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Dubai: The UAE Public Prosecution has issued a fresh warning to residents about the repercussions of posting insults and slanderous comments on social media.

Residents that post such types of comments that include slander and defamation can face imprisonment and/or a fine between Dh250,000 and Dh500,000.

According to Article 20 of Law No.5 2020 on combatting cybercrimes, a person is subject to punishment if they carry out the crime by using telecom networks or any form of IT.

In 2019, Abu Dhabi Police revealed that charges of social media abuse had significantly increased, according to figures from prosecutors. A total of 512 cases of social media violations were reported in 2019 compared to 357 cases reported in 2018. In 2017, as many as 392 cases of social media abuse were registered.

The major social media violations included online harassment, extortion, threats and blackmail, publishing and spreading false information, invading the privacy of others, posting and spreading abusive comments, posting fake ads and rumours, swearing, defamation and inciting others to commit crimes and fraud.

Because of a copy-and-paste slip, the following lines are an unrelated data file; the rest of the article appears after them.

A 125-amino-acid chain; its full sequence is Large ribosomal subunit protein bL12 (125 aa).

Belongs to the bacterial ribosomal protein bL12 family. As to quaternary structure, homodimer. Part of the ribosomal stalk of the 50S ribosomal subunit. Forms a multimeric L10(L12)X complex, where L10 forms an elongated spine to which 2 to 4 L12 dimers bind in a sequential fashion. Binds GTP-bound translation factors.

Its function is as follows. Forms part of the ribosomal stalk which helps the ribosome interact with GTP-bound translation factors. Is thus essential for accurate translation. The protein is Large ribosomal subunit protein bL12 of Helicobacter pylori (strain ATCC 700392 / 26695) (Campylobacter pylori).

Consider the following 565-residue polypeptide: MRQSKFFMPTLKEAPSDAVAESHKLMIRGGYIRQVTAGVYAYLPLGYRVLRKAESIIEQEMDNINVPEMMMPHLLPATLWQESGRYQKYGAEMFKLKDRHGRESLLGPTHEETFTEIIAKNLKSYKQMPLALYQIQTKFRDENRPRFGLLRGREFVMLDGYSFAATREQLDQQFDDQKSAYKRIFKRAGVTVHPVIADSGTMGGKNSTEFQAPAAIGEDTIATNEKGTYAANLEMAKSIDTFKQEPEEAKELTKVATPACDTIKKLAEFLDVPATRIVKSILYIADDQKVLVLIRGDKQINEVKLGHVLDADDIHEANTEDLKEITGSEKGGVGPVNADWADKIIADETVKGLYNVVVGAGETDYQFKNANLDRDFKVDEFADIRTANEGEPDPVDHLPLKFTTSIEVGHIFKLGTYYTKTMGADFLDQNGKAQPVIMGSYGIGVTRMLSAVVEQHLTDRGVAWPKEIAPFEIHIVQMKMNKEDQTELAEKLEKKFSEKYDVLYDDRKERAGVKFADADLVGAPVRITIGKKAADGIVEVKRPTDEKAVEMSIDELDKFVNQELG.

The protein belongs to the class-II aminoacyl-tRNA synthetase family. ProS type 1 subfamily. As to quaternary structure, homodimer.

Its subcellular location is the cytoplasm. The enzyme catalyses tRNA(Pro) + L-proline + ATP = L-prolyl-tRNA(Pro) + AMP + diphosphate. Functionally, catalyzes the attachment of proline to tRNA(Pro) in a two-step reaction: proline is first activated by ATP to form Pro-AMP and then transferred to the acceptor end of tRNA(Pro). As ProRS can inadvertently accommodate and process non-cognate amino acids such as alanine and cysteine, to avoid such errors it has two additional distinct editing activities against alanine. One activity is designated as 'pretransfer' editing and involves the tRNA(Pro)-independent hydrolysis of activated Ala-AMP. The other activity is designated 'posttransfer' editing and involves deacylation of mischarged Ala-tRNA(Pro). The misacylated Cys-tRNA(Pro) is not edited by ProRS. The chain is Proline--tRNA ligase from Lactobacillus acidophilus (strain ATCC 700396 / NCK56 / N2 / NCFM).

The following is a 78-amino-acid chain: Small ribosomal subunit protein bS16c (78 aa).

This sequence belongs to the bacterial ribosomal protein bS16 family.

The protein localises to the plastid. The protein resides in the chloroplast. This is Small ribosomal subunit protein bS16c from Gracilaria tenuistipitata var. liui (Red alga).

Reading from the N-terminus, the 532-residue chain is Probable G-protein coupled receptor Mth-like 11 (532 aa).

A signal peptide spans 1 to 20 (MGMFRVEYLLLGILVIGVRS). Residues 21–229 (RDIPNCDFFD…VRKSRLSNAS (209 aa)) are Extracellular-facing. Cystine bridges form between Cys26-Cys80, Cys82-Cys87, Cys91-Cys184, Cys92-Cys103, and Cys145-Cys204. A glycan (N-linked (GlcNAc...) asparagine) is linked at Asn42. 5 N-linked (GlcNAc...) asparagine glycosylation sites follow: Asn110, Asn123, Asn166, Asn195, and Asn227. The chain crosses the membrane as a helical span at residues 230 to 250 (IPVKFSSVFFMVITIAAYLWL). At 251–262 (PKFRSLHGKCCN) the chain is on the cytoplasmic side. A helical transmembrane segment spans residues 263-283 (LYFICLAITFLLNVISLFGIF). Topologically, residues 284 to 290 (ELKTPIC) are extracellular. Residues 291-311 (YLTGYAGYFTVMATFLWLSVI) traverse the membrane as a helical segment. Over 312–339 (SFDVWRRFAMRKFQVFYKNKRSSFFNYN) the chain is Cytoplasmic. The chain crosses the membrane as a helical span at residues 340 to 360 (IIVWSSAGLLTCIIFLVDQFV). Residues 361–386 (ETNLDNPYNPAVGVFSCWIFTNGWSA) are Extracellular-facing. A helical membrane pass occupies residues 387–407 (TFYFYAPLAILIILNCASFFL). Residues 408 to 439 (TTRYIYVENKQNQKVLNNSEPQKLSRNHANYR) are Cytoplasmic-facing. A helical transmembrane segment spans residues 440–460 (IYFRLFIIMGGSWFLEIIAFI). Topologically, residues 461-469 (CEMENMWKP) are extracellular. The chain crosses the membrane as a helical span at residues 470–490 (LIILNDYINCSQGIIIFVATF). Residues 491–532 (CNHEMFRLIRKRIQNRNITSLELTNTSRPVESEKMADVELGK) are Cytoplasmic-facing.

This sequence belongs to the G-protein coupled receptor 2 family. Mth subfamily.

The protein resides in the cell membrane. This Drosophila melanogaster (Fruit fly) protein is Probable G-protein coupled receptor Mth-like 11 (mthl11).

Earlier in April 2020, the Abu Dhabi Attorney-General ordered the arrest of two people who misused social media and who offended the morals of the public after posting offensive video clips that went viral across the country.

The Attorney-General emphasised that UAE laws tackle all types of practices that constitute as an offence against public morals, which include the misuse of technology and social media.

The penalty also applies to those who are found responsible in operating a website, or broadcasting, posting or forwarding offensive material, such as pornographic images and videos.

The Attorney-General stressed that social media users should adhere to a responsible code of ethics when posting photos or videos via their social media accounts, since platforms are widely accessible to children and the youth.

The Abu Dhabi Public Prosecution further warned social media users against publishing material that may harm or offend the morals of the public, including phrases, signs, symbols, images or photographs, as well as any form of text, in addition to any type of visible or audible material.